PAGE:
Glazunov was certainly not forward-looking, nor did emotion run very deeply through his symphonies – only the first movement of No. 6 even approaches the involvement generated by Tchaikovsky.  Glazunov’s works are controlled, formally well-structured, even elegant, reaching into many corners of the 19th century without ever moving beyond late-Romantic style.  Interestingly, the dedications of some of the symphonies show Glazunov’s interests and knowledge: No. 1 is dedicated to Rimsky-Korsakov, No. 2 to Liszt (in memoriam), No. 3 to Tchaikovsky, No. 4 to Anton Rubinstein.  The first two symphonies are not only solid but also filled with the techniques that Glazunov would employ in all his later symphonic works: he was not a composer who matured in any meaningful sense – but then, he started out with maturity well beyond his years.  Several symphonies are uneasy mixtures of expressive and straightforward elements: No. 3 has a very emotional Andante mixed with three movements that seem to come from a different world, while No. 6 has intense opening and closing movements bracketing two much slighter middle ones.  No. 4 is particularly interesting: it has three movements, none of them slow, although there are slow sections in the first and third and a tightly knit structure that delivers more emotion than do some of Glazunov’s actual slow movements.  No. 7 picked up the name “Pastoral” because its opening is reminiscent of Beethoven’s Sixth, but in fact it has more of the urban feel of an Elgar work than a sense of the countryside.  Listeners will certainly find many things to admire and enjoy in the symphonies, even if it will likely remain difficult to pick a single one as standing head and shoulders above the others.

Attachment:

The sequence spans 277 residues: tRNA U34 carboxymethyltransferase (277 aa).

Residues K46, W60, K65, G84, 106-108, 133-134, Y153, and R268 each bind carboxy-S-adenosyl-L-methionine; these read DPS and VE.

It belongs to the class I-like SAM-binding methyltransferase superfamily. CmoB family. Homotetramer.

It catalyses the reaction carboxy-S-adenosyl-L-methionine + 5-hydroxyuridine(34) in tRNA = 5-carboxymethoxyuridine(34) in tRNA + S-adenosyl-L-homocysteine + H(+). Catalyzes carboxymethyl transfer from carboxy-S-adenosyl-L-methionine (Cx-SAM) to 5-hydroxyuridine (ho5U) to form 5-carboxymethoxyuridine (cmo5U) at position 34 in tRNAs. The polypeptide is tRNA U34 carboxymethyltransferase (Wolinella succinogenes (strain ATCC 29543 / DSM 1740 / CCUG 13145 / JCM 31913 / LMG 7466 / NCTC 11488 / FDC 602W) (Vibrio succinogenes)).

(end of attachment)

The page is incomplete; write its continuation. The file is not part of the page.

Serebrier’s Royal Scottish performances also include ballet music from Raymonda (1898, deliberately written in successor-to-Tchaikovsky style) and The Seasons (1900, featuring no humans – only abstractions of seasonal elements); La Mer, an 1889 Wagner-influenced tone poem predating Debussy’s by 16 years; and two pieces for Oscar Wilde’s play Salome, written in 1900 (five years before Richard Strauss’ notorious opera).  As in the symphonies, the structure of these works is quite solid, even stolid, but they tend to sound as if they are just going through the motions where emotional communication is concerned.